Measurement of Static and Dynamic Friction |

**The Objective**

Compute the static and dynamic friction on an unloaded flywheel assembly. In this application, the customer was interested in computing a first order approximation of the friction acting on a flywheel. The model he selected assumed a static friction component plus a viscous component. Other frictional components were ignored.

**The Measurement**

The flywheel was accelerated to a velocity of 2100 RPM and allowed to coast to a stop disconnected from any loads. During the coast down process, the *SensorPlot*™ was instructed to acquire a velocity and acceleration measurement every 10mS until the flywheel came to a complete stop.

Measurement Theory | ||||||

The customer's model of the friction torque is given by: T. _{f}(FlyWheelVelocity) = T_{sf} + C_{d} * FlyWheelVelocity
According to this model, the friction on the flywheel is increased, as the velocity of the flywheel is increased. When this function is normalized by the Moment of Inertia (J), the result is an equation for angular acceleration as a function of angular velocity: Therefore, if acceleration were plotted as a function of angular velocity, a straight line with a slope of Cd/J and an intercept of Tsf/J would be observed. |

Although it is certainly possible to plot acceleration as a function of velocity to measure/compute the slope (C_{d}/J), the general data fitting tool of the *SensorPlot*™ allows one to interactively fit a list of arbitrary equations to a set of plotted data. In this case, the customer simply fit the acceleration curve to a simple combination of a constant and the angular velocity. This is analogous to fitting the acceleration data to an **mX + b** equation where **X** is the flywheel velocity. As indicated by the general linear fit tool: **(T _{sf} / J) = 0.00922** and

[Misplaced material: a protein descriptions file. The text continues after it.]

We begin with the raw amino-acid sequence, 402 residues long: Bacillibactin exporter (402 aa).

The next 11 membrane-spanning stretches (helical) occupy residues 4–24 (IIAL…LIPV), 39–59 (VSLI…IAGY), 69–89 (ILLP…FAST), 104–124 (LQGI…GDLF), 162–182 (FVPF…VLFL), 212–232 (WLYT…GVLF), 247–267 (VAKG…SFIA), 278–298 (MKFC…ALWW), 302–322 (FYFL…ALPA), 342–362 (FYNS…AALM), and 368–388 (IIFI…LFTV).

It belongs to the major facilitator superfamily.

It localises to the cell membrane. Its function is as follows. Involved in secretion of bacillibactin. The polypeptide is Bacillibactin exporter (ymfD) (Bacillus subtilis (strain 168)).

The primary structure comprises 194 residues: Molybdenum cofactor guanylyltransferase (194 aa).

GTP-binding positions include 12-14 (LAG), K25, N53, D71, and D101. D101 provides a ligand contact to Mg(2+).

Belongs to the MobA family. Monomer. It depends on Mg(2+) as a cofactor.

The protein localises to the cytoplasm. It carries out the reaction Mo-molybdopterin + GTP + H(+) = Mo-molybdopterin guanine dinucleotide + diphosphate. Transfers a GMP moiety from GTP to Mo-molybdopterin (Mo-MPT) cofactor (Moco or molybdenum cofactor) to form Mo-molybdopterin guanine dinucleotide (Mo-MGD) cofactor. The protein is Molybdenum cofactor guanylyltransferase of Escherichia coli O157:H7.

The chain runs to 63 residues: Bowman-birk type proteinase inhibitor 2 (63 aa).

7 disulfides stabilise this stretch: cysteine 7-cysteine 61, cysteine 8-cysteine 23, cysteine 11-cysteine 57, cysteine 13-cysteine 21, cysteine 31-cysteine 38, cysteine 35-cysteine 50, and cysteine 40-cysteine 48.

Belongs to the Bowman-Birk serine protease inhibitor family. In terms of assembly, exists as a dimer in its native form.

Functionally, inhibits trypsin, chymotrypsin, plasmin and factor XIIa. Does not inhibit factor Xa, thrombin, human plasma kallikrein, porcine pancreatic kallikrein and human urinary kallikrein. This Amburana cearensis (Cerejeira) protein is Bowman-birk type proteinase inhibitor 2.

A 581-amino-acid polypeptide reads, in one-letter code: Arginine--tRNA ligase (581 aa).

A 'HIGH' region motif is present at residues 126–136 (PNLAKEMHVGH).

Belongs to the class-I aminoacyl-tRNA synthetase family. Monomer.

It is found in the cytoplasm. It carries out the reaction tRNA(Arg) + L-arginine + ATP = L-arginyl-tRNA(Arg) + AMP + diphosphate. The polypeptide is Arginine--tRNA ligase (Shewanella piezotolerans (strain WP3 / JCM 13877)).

Friction Torque: T_{f}(FlyWheelVelocity) = -0.0092 * (Inertia) - 0.0027 * (Inertia) * FlyWheelVelocity |

**Comments**

Angular acceleration is computed by double differentiating angular position. This process is very sensitive to the presence of quantization noise and encoder run-out. The

*SensorPlot*™ uses advanced algorithms that reduce quantization noise. Additionally, a number of tracking filters are available which can be used to remove encoder run-out errors.

Euclid Research · 2 North 1st Street, 6th Floor · San Jose, CA 95113-1201

Tel: (408) 283-9020 · Fax: (408) 283-9029